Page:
A top meteorologist in Minnesota is Belinda Jensen and she has a series of "Bel the Weather Girl" books that talk about the weather facts of hurricanes, tornadoes, clouds, rain, etc.
posted by jillithd at 9:20 AM on February 11


Yes Nat Geo - in particular their “Big Book of” series gets well pored over in our house
posted by sestaaak at 10:44 AM on February 11


Yes, lets read and find out science series. They have numbered levels and just about every topic - things like states of matter, bats, electricty, and space. We loved them.
posted by ReluctantViking at 10:53 AM on February 11


Oops, i see it was suggested. Well, i second it!
posted by ReluctantViking at 10:54 AM on February 11


At that age my kid LOVED Who Would Win? Shark vs. Killer Whale
posted by Morpeth at 11:20 AM on February 11


The Usborne books were great at that age. Here's a link to their publishing catalog so you can see the kind of thing they do, but we picked them up on Amazon, at used book stores, and at local toy stores. https://www.myubam.com/c/69/non-fiction
posted by nkknkk at 11:45 AM on February 11 [2 favorites]


Art books. Get some volumes of books with pictures by the old masters. As a kid I growing up with a scientist and an engineer, I relished looking at art books in my own quiet time as an adjunct to all the other, more technical books.
posted by Thella at 11:49 AM on February 11 [2 favorites]


The DK Eyewitness books will be way above his reading level but they have fantastic photos on every page. You can just look at the pictures and tell him about what the text says and then he can go back on study the pictures more on his own.
posted by metahawk at 1:46 PM on February 11 [2 favorites]


I remember really enjoying The Way Things Work as a kid, as well as Earthsearch and Explorabook. My brother had a bunch of kids' illustrated encyclopedias and cross-sections books about various time periods and technologies that he read a lot in elementary school, and when they were a little older (maybe middle school?) my cousins really liked Thing Explainer.
posted by abeja bicicleta at 3:23 PM on February 11 [1 favorite]


No specific recs, but I know I started devouring biographies at that age. Stories! TRUE stories! About real people!
posted by The Underpants Monster at 5:03 PM on February 11


Add another vote for DK, Usborne and Nat Geo. All well beloved in our house. Goodnight Stories for Rebel Girls is also a big hit with our current 5 year old, in fact we were just reading it earlier.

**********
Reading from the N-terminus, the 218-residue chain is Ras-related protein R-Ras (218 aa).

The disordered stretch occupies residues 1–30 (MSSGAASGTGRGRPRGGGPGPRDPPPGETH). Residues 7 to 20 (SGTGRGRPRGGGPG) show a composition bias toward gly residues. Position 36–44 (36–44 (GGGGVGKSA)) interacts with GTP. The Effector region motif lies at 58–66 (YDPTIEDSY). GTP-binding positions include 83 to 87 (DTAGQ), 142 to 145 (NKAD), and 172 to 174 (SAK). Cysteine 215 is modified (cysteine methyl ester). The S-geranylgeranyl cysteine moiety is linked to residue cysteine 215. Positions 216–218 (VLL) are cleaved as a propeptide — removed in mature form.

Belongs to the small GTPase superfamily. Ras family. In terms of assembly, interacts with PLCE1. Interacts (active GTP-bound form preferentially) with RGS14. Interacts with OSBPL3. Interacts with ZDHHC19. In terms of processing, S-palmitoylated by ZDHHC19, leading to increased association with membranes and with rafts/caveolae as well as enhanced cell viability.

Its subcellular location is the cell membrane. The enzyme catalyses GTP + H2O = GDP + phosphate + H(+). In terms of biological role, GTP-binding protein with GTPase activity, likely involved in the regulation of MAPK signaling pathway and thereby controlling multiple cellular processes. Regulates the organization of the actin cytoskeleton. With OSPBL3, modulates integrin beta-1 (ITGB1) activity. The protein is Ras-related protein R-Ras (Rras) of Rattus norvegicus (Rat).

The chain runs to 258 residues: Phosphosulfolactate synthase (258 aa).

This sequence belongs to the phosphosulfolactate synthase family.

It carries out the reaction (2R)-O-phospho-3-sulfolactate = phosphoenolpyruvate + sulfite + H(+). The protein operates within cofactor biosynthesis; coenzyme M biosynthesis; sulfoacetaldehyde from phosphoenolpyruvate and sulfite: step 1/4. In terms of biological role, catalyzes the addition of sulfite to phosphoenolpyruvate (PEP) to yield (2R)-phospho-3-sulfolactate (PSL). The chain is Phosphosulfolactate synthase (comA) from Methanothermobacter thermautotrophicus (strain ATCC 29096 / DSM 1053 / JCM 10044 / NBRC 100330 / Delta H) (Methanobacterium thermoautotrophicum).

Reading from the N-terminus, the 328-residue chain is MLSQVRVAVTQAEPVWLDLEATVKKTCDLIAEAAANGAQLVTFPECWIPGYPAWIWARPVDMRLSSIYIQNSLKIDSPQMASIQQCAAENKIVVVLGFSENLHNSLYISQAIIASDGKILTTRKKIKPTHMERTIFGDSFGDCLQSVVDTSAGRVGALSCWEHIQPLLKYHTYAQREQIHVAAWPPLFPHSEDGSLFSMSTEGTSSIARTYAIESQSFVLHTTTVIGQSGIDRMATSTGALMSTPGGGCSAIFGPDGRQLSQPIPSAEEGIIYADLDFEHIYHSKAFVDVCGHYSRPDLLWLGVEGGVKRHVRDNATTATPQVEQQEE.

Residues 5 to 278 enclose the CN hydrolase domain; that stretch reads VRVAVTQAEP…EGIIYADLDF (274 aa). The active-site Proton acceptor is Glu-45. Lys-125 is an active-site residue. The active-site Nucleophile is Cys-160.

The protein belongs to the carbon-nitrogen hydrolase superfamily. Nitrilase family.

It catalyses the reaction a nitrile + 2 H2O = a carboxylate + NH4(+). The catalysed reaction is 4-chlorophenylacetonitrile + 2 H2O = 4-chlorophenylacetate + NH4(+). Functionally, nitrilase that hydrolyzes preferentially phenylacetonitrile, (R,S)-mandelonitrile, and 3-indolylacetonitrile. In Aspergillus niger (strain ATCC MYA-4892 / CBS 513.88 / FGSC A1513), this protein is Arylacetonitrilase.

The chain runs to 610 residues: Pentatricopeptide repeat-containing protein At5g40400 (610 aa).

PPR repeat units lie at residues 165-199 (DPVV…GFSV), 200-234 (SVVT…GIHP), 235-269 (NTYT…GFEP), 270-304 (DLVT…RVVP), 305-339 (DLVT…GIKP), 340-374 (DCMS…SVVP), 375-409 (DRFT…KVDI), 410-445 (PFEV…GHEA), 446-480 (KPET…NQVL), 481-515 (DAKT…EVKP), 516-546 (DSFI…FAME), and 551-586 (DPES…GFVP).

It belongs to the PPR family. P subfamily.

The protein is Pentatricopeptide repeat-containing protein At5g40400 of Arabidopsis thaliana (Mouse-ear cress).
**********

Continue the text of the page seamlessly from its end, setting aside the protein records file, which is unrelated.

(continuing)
posted by goggie at 8:05 PM on February 11


Richard Scarry's Best Word Book Ever, and Busytown.
posted by at at 8:55 PM on February 11


Grandmother Fish is a beautifully illustrated book about evolution and the tree of life that is squarely aimed at that age range. My daughter loved it when she was preschool age. It also has some matter at the back of the book that's written for parents to foster further discussion.
posted by murphy slaw at 12:53 AM on February 12 [1 favorite]


Your local library should be a great treasure trove for this. There are books about colors in nature, community helpers, tools used by various careers (doctor, dentist, construction worker), animals, lifecycles of plants and animals, natural science, where food comes from, vehicles, weather, concepts, space, dinosaurs, gross/wacky body stuff, history, social sciences, how it's made or how stuff works, and more. I work on these kinds of books for a living (including some listed above) and there are literally thousands published every year. Our small branch library has a kids nonfiction picture book section where stuff is organized by topic. I also request a lot through the entire library system as well as interlibrary loan.

In addition to the series type stuff above, recent favorites of my four and six year old are Moonshot (the moon landing), Bedtime Math (recommended by someone here) and the Big Book of Batman which is nonfiction because it is full of facts about the Batman universe, I guess. About his tools and friends and enemies, no storyline. Your local children's librarian would LOVE to be asked this question.
posted by peanut_mcgillicuty at 8:17 PM on February 12


My kids loved Next Stop, Grand Central, Maira Kalman's book about all the people that work at Grand Central Station. Funny, smart, and gives some perspective on looking at different kinds of people and jobs.
posted by eve harrington at 12:11 PM on February 17


Oh, also fact books (The Big Book of Facts kind of things, Rock Facts, Sports Facts, American Presidents Facts, etc) and annual yearbooks (milestones of any given year, sometimes published by newsmagazines for kids) were a hit for my non-fiction-loving son.
posted by eve harrington at 12:13 PM on February 17